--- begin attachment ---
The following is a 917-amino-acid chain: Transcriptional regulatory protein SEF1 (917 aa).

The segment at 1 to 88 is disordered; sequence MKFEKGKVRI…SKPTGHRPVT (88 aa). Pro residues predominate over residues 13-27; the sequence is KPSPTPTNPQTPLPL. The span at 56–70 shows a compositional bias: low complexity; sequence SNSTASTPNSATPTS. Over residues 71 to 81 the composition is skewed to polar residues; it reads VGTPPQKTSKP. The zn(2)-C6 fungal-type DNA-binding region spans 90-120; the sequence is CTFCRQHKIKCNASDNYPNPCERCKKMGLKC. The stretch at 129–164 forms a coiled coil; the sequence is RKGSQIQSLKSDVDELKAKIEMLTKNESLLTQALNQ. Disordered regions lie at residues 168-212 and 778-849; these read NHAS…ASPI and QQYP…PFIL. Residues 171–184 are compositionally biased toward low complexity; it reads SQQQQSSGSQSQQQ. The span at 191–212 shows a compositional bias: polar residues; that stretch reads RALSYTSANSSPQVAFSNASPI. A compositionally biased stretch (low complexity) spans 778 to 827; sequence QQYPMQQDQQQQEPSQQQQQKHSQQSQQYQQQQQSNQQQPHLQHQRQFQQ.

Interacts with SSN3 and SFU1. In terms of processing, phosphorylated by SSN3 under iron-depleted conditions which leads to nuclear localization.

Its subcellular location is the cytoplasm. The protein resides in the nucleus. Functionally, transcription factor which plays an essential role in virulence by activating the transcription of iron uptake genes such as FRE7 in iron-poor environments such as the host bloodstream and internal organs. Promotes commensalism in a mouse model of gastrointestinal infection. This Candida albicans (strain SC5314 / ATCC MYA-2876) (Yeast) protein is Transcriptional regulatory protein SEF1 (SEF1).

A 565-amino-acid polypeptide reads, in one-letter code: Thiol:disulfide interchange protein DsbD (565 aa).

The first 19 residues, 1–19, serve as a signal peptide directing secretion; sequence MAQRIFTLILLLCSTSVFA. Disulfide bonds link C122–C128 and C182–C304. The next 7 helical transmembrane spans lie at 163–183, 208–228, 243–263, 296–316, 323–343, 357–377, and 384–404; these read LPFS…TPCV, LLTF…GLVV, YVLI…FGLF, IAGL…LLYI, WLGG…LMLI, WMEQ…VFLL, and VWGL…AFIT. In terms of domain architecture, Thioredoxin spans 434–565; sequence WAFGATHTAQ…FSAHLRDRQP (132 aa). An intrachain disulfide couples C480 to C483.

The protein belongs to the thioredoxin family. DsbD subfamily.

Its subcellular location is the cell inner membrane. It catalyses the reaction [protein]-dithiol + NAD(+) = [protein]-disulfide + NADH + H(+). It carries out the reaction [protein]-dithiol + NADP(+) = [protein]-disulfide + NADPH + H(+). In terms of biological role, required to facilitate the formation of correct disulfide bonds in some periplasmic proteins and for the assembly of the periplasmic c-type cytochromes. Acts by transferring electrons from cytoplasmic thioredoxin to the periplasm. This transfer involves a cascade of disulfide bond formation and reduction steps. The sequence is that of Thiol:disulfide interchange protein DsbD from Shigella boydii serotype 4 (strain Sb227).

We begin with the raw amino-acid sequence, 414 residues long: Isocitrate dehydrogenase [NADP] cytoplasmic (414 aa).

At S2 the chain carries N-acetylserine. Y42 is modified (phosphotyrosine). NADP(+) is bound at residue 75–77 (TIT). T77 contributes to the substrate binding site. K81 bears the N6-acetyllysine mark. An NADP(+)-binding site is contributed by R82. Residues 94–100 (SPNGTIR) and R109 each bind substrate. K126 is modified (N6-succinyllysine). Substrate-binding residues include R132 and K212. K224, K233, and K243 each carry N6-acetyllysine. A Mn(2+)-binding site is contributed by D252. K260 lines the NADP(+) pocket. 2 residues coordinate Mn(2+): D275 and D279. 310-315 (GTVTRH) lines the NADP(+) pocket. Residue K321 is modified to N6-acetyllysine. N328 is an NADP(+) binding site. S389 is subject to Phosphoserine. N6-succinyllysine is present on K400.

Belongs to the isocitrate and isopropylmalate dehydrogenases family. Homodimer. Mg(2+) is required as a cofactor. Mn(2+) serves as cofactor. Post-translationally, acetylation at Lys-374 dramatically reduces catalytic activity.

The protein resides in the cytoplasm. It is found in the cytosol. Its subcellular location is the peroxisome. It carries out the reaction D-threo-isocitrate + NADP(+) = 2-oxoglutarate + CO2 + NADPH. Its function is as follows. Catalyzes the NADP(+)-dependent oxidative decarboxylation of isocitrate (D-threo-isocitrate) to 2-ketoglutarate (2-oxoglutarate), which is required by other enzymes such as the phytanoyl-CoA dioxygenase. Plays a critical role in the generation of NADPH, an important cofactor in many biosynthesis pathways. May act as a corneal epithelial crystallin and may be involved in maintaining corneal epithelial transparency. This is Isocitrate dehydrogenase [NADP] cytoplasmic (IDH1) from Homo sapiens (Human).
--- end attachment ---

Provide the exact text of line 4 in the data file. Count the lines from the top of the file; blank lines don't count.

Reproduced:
Its subcellular location is the cytoplasm. The protein resides in the nucleus. Functionally, transcription factor which plays an essential role in virulence by activating the transcription of iron uptake genes such as FRE7 in iron-poor environments such as the host bloodstream and internal organs. Promotes commensalism in a mouse model of gastrointestinal infection. This Candida albicans (strain SC5314 / ATCC MYA-2876) (Yeast) protein is Transcriptional regulatory protein SEF1 (SEF1).